Psychiatric comorbidity and childhood trauma in fibromyalgia syndrome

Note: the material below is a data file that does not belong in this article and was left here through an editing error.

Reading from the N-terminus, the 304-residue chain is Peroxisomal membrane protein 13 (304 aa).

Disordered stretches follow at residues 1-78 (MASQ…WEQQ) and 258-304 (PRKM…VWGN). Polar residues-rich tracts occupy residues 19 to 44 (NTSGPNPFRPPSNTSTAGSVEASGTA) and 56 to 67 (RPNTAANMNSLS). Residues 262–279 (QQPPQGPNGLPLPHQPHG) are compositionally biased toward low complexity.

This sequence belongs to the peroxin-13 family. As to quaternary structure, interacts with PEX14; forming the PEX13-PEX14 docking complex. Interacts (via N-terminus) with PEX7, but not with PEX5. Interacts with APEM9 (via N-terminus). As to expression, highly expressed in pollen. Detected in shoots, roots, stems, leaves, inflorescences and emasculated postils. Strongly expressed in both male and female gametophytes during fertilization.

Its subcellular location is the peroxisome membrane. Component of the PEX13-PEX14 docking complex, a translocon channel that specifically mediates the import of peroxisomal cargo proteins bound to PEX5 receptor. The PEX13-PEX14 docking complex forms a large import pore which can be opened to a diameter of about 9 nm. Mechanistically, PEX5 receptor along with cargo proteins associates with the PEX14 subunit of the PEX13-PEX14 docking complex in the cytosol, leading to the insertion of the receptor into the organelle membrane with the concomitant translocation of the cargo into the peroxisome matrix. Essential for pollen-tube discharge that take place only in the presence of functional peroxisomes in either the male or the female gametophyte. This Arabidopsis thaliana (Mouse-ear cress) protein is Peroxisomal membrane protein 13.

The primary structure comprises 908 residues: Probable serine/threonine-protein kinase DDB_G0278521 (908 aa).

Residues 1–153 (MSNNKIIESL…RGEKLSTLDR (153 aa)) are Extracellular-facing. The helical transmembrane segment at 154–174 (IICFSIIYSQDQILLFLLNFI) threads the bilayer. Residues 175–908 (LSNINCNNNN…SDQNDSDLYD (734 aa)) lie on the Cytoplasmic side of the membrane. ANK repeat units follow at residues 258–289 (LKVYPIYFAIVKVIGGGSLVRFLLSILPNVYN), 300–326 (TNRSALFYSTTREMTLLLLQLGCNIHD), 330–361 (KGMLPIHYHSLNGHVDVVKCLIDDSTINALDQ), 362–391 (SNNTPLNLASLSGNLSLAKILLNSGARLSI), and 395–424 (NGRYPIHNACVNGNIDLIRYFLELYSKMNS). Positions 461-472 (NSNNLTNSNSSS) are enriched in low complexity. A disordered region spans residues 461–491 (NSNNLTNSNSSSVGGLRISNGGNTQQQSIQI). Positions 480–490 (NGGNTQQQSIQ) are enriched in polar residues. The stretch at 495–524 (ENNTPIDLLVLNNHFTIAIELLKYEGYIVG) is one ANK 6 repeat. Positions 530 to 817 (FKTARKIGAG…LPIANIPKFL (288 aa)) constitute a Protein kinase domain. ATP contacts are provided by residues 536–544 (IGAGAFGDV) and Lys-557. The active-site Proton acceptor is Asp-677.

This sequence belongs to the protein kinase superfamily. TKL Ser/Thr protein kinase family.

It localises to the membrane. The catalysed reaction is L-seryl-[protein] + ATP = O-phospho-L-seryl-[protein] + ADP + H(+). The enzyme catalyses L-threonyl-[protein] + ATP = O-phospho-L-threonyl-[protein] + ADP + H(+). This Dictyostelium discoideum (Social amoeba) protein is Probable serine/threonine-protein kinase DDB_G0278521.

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Objectives: In this study, we aimed to compare patients with fibromyalgia syndrome (FMS) and those with myofascial pain syndrome (MPS)and healthy women and to investigate the prevalence of childhood traumatic experiences (CTEs) in relation to comorbid mood and anxietydisorders.Patients and methods: Between February 2014 and May 2014, a total of 136 women including 52 with FMS, 35 with MPS, and 49 healthycontrols were included in the study. The Sociodemographic Data Form, Mood and Anxiety Disorders Modules of Structured ClinicalInterview for Diagnostic and Statistical Manual of Mental Disorders fourth edition (DSM-IV) Axis I Disorders (SCID-I), Fibromyalgia-related Symptom Scale (FSS), Hamilton Depression Rating Scale (HDRS), Hamilton Anxiety Rating Scale (HARS), and Childhood TraumaQuestionnaire-28 (CTQ-28) were applied to participants.Results: As a result of the semi-structured clinical interview conducted by a psychiatrist experienced in psychological trauma, the prevalenceof any mood or anxiety disorder were found to be significantly more common in the FMS group. Childhood traumatic experiences, notonly in general, but also with all subtypes, were also reported to be significantly more in FMS patients. Besides, only in patients withFMS, a significant relationship was found between the psychiatric diagnoses and the presence of CTEs. Furthermore, the CTQ-28 scoreswere correlated positively with the FSS scores as well as HDRS and HARS. Among the symptoms screened by the FSS, only crying andover-reacting to incidents were significantly associated with CTEs in FMS group.Conclusion: Based on our study results, CTEs may play a critical role in the development of fibromyalgia and may be related with comorbidmood and anxiety disorders in FMS patients. Associating psychological symptoms such as crying or over-reacting to incidents in FMSpatients should be, therefore, alerting for psychiatric consultation.